FLORENCECS – The death of Taylor McFadden Robinson inspired a member of the South Carolina General Assembly to draft a bill.
State Rep. Cezar McKnight, a Democrat representing most of Williamsburg County, on Tuesday introduced a bill that would give magistrates the power to issue seven days ex parte protective orders.
ex parte is a Latin term meaning done in the interest of one party without consulting the other party concerned.
Robinson, a 29-year-old real estate agent, was found dead in her home on January 23.
Her husband, Duncan Allen Robinson Jr., 31, has been charged with her murder.
“Taylor McFadden Robinson should always be with us,” McKnight said. “She suffered abuse that could have been saved if magistrates had the power to issue protective orders. My bill gives them that power in certain circumstances so that people like Ms. Robinson can get immediate protection.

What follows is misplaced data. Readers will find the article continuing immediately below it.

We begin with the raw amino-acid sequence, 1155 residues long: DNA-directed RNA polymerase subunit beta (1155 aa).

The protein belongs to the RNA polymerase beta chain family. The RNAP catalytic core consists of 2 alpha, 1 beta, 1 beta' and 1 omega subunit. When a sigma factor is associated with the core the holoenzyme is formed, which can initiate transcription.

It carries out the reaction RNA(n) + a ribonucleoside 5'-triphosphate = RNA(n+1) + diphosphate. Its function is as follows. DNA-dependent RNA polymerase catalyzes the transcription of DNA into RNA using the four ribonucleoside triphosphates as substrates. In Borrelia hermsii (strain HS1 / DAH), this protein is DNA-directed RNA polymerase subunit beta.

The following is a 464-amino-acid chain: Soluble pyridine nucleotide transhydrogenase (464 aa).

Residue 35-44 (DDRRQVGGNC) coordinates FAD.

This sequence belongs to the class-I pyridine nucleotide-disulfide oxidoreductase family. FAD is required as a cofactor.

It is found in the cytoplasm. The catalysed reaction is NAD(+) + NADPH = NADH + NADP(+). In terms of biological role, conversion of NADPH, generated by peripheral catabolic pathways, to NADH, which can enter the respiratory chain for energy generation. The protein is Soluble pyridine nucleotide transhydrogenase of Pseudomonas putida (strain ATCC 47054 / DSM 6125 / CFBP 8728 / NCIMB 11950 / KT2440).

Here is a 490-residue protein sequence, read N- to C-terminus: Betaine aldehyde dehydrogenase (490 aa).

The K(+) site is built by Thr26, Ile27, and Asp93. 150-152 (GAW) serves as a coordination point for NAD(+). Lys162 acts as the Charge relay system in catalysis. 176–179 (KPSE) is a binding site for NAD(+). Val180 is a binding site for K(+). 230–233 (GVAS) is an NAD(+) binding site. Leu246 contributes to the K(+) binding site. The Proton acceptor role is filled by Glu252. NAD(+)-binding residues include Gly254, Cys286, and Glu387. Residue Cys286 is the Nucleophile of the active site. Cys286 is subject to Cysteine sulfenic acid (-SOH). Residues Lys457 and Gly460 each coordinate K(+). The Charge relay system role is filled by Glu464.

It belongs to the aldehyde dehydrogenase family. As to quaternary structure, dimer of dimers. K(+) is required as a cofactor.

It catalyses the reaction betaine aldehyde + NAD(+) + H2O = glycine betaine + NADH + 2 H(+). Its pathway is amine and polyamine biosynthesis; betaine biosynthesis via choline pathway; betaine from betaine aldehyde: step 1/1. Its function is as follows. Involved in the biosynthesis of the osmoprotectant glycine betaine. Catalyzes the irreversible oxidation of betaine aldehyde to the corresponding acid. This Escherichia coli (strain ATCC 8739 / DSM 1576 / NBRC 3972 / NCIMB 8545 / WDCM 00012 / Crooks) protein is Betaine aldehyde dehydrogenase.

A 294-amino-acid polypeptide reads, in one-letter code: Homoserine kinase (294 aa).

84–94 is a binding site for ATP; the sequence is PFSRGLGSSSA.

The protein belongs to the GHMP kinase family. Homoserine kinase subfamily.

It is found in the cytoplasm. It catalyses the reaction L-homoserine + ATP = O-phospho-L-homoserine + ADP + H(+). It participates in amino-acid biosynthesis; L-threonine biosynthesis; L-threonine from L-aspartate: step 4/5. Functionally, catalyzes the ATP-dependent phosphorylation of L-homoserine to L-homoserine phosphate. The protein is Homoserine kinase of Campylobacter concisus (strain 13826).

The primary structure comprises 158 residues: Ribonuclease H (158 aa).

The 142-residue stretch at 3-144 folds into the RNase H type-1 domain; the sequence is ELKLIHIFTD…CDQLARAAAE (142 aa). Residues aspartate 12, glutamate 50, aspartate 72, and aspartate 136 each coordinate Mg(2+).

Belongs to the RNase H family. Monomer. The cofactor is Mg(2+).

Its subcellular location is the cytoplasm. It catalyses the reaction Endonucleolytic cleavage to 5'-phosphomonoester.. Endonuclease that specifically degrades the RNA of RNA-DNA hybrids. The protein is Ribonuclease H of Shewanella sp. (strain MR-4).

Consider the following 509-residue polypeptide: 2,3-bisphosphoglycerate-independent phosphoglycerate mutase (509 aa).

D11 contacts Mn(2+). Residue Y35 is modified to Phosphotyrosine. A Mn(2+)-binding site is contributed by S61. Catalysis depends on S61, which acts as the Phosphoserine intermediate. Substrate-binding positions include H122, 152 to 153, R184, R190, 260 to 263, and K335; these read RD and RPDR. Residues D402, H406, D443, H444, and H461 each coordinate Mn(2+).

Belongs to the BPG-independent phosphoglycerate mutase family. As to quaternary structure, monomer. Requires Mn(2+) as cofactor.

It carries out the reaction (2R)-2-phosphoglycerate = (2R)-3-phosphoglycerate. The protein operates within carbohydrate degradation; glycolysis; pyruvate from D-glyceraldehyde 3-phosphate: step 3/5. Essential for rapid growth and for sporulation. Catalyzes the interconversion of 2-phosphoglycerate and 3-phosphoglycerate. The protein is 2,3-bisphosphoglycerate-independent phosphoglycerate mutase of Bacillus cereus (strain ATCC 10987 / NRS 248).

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McKnight said he was inspired to draft the bill because Robinson was unable to obtain a protective order.
Robinson’s sister told the court during Duncan Robinson’s bail hearing that her sister applied for a protective order, but it was denied. Robinson was charged with murder, first degree burglary and possession of a weapon in a violent crime.
A local TV station reported that family court records show the protective order was denied because the alleged facts do not prove she was abused.
“It told me that the system was broken and that we needed to do something to ensure that victims of domestic violence got the protection they needed,” McKnight said.
McKnight said his bill received strong bipartisan support.
The bill’s co-sponsors include Democrats Pat Henegan, Krystle Matthews, Beth Bernstein, Wendy Brawley and Spencer Wetmore and Republicans Rita Allison, Ashley Trantham, Shannon Erickson, Melissa Oremus and Sylleste Davis.
McKnight said a companion bill would be introduced in the Senate.